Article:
Gilbert and Sophy could not but be aware of the cause of her distress. The former thought it a great waste.
‘Tell Lucy,’ he said, ’that if she wishes to be miserable for life, she has found the best way! He is a thorough-bred tyrant at heart, pig-headed, and obstinate, and with the very worst temper I ever came across. Not a soul can he feel for, nor admire but himself. His wife will be a perfect slave. I declare I would as soon sell her to Legree.’
Sophy’s views of the gentleman were not more favourable, but she was in terror lest Lucy should have a permanently broken heart, after the precedent of Aunt Maria. And on poor Sophy fell the misfortune of being driven up by grandmamma’s inquiries, to own that the proposal had been rejected.
Shade of poor dear Mr. Meadows, didst thou not stand aghast! Five thousand a year refused! Grandmamma would have had a fit if she had not conceived a conviction, that imparted a look of shrewdness to her mild, simple old face. Of course Mr. Kendal was only holding off till the young man was a little older. He could have no intention of letting his daughter miss such a match, and dear Lucy would have her carriage, and be presented at court.
Sophy argued vehemently against this, and poor grandmamma, who had with difficulty been taught worldly wisdom as a duty, and always thought herself good when she talked prudently, began to cry. Sophy, quite overcome, was equally distressing with her apologies; Albinia found them both in tears, and Sophy was placed on the sick-list by one of her peculiar headaches of self-reproach.
It was a time of great perplexity. Lucy cried incessantly, bursting out at every trifle, but making no complaints, and submitting so meekly, that the others were almost as unhappy as herself.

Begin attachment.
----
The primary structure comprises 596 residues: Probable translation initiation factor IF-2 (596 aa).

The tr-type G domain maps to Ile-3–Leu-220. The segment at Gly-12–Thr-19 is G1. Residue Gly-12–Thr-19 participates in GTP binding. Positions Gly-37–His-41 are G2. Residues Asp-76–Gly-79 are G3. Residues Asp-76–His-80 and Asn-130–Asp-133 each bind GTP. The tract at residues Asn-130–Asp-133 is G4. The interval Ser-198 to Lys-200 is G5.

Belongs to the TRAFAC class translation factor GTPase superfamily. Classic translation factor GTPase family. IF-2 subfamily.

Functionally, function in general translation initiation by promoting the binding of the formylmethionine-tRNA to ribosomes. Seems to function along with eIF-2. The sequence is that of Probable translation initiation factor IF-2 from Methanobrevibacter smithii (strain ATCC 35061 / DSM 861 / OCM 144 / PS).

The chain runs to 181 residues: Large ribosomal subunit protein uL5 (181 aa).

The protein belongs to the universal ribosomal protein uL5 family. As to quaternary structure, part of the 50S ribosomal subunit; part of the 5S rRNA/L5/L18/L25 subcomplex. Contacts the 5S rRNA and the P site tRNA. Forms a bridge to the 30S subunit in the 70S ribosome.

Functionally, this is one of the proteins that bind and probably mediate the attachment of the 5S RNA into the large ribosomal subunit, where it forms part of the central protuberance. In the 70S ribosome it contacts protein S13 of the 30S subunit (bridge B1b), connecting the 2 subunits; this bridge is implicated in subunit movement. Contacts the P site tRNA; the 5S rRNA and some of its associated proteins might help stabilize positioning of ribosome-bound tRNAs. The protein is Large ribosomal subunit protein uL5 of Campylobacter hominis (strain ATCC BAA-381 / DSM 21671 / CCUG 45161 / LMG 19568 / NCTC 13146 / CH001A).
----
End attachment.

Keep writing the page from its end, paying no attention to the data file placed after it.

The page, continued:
She was first cheered by the long promised visit from Mrs. Annesley and Miss Ferrars. Albinia had now no fears of showing off home or children, and it was a great success.
The little Awk was in high beauty, and graciously winning, and Maurice’s likeness to his Uncle William enchanted the aunts, though they were shocked at his mamma’s indifference to his constant imperilling of life and limb, and grievously discomfited his sisters by adducing children who talked French and read history, whereas he could not read d-o-g without spelling, and had peculiar views as to b and d, p and q. However, if he could not read he could ride, and Mrs. Annesley scarcely knew the extent of the favour she conferred, when she commissioned Gilbert to procure for him a pony as his private property.
Miss Ferrars had not expected one of the thirty-six O’Mores to turn up here. She gave some good advice about hasty intimacies, and as it was received with a defence of the gentility of the O’Mores, the two good ladies agreed that dear Albinia was quite a child still, not fit for the care of those girls, and it would be only acting kindly to take Lucy to Brighton, and show her something of the world, or Albinia would surely let her fall a prey to that Irish clerk.